A few weeks ago I was taken to task by a reader who complained about my enthusiasm for the academic potential of the King Abdullah University of Science & Technology (KAUST), which had its inauguration this week.
The reader implied that I was naïve to believe that KAUST will benefit any Saudis, noting that KAUST is nothing more than a “$10 billion write-off.”
The reader writes: “KAUST barely brings any benefit to the local population. It has been created as a gated microcosm whereby foreign intellectuals and scholars from around the world come, live in their own little worlds whereby they need not have any interaction with the local population, and enlighten each other at the expense of King Abdullah's $10 billion endowment … and will then conveniently leave after benefiting from years of tax-free income.”
I think the observer fails to grasp simple economics. But I will get to that in a moment.
The reader continues with a more valid point: “What … actually (will) be a landmark project would be a complete overhaul of the education system, which is failing spectacularly at nurturing homegrown Saudi talent.”
The fact is that KAUST is likely to be a boon for local job market if the global economy recovers from the disasters of 2008. As for the quality of the Saudi lower educational system, I couldn’t agree more.
But KAUST is the test case as to whether its successes can be applied to entire the Saudi education system in the future. But let’s address the economic impact first.
KAUST is situated on a 24-acre campus in Thuwal, about 50 miles north of Jeddah. Three residential districts for men and women include more than 3,000 housing units for faculty, students and their families numbering upwards of 5,000 and more. Yes, the campus will be self-contained with markets, theater, a bowling alley, bank and other support services.
There is a danger that KAUST faculty and students will live in their own little bubble. There are plenty of examples in Saudi Arabia with self-contained residential compounds where many Westerners remain behind compound walls. But I think it’s unlikely since Jeddah is only a short distance away from the campus.
But more importantly is that that the campus’ residential and commercial project is expected to create 500,000 jobs by the time it’s completed in 2016, according to KAUST officials. The nearby Knowledge Economic City is expected to create 20,000 jobs in the Madinah providence by 2014. And this does not include the benefits the region will reap with the completion of the proposed railway that will link the Red Seat with the Arabian Gulf.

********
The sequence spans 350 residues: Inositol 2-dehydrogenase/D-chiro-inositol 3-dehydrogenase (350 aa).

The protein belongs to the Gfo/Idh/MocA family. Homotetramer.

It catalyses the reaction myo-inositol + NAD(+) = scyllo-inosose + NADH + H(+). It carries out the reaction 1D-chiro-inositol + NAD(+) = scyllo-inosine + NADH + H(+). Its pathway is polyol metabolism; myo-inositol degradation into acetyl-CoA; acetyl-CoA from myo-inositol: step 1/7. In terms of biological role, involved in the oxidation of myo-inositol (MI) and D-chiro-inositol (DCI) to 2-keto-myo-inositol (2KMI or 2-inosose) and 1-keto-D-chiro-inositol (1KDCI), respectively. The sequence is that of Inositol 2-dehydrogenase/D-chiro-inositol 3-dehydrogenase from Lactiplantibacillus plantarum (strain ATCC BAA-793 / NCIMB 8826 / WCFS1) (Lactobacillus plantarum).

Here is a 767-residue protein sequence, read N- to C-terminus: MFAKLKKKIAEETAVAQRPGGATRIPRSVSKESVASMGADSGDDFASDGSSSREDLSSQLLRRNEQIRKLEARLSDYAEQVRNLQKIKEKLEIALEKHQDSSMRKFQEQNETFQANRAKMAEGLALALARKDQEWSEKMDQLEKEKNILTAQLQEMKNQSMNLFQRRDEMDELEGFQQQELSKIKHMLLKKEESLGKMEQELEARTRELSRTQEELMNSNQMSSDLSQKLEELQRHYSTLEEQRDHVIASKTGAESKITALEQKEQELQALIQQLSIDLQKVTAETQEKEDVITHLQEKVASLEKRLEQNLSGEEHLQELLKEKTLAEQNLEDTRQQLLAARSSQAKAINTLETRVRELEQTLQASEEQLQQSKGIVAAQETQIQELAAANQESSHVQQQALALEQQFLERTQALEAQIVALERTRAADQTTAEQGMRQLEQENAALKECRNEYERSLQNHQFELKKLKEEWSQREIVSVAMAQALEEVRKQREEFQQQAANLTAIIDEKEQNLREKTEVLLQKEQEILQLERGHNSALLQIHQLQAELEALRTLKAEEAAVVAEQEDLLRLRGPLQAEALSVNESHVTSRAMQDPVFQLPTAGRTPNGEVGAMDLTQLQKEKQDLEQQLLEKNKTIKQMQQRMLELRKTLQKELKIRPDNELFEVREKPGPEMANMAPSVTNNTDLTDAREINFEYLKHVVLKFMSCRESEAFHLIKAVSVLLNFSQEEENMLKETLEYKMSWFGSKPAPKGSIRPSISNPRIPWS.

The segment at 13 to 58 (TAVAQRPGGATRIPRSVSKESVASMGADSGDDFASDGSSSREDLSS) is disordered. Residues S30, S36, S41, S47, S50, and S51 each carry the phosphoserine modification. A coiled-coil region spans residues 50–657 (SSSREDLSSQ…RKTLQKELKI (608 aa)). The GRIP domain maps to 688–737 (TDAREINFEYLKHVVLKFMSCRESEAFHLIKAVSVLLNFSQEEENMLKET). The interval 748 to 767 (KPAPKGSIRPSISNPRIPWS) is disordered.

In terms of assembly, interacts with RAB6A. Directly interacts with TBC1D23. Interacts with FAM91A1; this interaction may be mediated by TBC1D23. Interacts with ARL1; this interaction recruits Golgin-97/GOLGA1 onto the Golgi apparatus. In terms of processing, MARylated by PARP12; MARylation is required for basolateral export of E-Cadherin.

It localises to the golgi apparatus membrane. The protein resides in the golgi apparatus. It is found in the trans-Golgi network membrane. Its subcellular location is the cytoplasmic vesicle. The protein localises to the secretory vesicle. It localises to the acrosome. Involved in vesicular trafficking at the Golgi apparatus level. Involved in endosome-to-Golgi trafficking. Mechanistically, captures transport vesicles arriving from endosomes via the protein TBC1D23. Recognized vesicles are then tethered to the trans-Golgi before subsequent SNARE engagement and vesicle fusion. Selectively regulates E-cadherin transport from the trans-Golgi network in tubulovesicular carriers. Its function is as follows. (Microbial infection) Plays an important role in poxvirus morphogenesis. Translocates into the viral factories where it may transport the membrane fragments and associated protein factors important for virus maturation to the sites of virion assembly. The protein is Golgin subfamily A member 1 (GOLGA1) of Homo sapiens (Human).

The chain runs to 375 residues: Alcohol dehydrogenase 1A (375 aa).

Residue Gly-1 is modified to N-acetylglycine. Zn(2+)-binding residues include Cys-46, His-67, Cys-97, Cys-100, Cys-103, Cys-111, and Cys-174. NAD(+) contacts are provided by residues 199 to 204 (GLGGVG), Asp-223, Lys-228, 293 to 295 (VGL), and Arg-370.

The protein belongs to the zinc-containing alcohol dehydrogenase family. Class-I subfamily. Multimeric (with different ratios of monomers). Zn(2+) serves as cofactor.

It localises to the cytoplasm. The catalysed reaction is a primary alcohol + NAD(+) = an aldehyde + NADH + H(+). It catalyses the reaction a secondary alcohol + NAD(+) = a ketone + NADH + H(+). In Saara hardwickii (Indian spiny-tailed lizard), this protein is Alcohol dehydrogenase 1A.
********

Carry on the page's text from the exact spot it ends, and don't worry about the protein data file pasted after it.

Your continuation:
It’s a mistake to believe that KAUST’s success or failure is not linked to the current Saudi education system. Certainly on an international level, Saudi Arabia’s lower education system has failed its students with too much emphasis placed on non-academic curriculum.
The standards of higher Saudi education are less of an issue, although. Western universities continue to accept Saudi university degree holders in great numbers for postgraduate work, so we can’t call the system a failure.
The role I hope KAUST will play in developing better higher academic standards is the international makeup of its faculty and students. According to KAUST, the current faculty of 71 professors is 14 percent American, 7 percent German, 6 percent Canadian and 6 percent Chinese.
The university provost is Dr. Brian Moran, an American who served as chair of the Civil and Environmental Engineering Department at Northwestern University. KAUST’s president is Choon Fong Shih, who was president and vice-chancellor of National University of Singapore.
The student population, which numbers only about 400 now, is 15 percent Saudi, 14 percent Chinese, 11 percent Mexican and 8 percent American. The rest of the students come form nearly 60 other countries. Students, particularly Saudis, thrive in an international environment and their exposure to non-Saudi students will go a long
way to breaking down barriers between the Arab world, the West and developing countries.
While I sound like an optimist I am not kidding myself of the obstacles ahead. A mixed-gender student population is going to be difficult for many Saudis to accept. I suspect the university will be under tremendous pressure from law authorities because the campus is not accessible to routine inspection like other Saudi universities. Further, Western academics teaching Saudis opens the university to
criticism from conservatives that the West is corrupting Saudi youth.
I suppose we can sit back and hope that KAUST fails; that its impact on Saudis will be minimal and the grand experiment will be an object lesson that Saudis have no need for foreign meddlers in our education system. But if my critic is correct that the Saudi education system is a failure, then KAUST is indeed a bold experiment that deserves our support to ensure that it succeeds, and the lessons we learn there
will be passed on to the rest of the Kingdom.
It’s easy to dismiss KAUST as a $10 billion debacle that further lines the pockets of expatriate academics. It’s more courageous to take $10 billion risks to ensure Saudi Arabia future in the international